League of Legends pros banned from streaming rival games

"You probably wouldn't see an NFL player promoting Arena Football"

Riot Games prohibits professional League of Legends players from streaming rival games, claiming it is trying to "ensure a true professional setting" to legitimise eSports.


In an section of a contracts published by OnGamers, Riot detailed games which League Championship Series (LCS) players were not to advertise "during or adjacent to League of Legend content during the term".

The list included genre competitors such as Valve's DotA 2, Smite, Heroes of Newerth and Infinite Crisis. A range of Blizzard titles, including the Diablo 3, StarCraft and World of Warcraft franchises, as well as new card battle game Hearthstone, were also prohibited.

Riot's director of eSports, Whalen Rozelle, has since released a statement explaining that restrictions are a result of the studio's desire to have the game become a legitimate sport.

"We say this all the time: we want League of Legends to be a legitimate sport," he said.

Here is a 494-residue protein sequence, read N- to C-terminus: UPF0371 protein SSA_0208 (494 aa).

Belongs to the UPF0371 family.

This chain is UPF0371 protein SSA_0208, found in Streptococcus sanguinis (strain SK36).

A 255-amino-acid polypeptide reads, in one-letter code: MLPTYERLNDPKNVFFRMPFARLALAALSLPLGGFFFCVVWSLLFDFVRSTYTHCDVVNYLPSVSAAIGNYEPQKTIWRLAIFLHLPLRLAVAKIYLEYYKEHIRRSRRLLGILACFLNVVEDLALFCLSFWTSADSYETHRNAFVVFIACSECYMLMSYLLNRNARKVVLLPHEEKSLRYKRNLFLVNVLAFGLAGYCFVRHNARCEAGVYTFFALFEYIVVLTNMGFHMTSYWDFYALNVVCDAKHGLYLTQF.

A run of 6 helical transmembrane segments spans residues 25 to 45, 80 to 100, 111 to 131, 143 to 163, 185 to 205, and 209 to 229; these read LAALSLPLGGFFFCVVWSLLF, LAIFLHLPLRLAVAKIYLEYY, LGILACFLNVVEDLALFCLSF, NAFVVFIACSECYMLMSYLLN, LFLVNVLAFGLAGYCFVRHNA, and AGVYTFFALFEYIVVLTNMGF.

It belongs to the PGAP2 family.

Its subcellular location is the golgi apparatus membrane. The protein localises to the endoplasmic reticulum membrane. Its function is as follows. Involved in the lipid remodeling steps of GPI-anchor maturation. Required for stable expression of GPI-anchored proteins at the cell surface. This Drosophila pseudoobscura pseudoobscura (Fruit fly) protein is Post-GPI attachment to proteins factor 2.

"There are some cool things that come from that (salaried professional athletes, legitimate revenue streams, visas, Staples Center), but there's also a lot of structural work that needs to be done to ensure a true professional setting.

"We recognize there may be some differences of opinion in the perception of pro players' streams. In the past, pro gamers only had to worry about their personal brands when streaming and, at most, may have had to worry about not using the wrong brand of keyboard to keep their sponsor happy. Now, however, these guys are professionals contracted to a professional sports league. When they're streaming to 50,000 fans, they're also representing the sport itself."

Rozelle continued on to liken the restriction to NFL: "Similarly, you probably wouldn't see an NFL player promoting Arena Football or a Nike-sponsored player wearing Reebok on camera," he explained.

"Pro players are free to play whatever games they want - we're simply asking them to keep in mind that, on-stream, they're the face of competitive League of Legends.

"I can't stress enough how these guys in the LCS are on the road to being real, legitimate athletes. This is new territory for a lot of teams (especially in e-sports), because the transition goes from being a group of talented individuals to being real icons of a sport and a league."

Fans have been quick to point out that, in the past, the NFL has embraced other leagues, and even allowed players like to compete in multiple sports at the same time.


In October, Riot Games president Marc Merrill confirmed his Twitter account was hacked, and explained that images of a League of Legends spin-off was merely a prototype.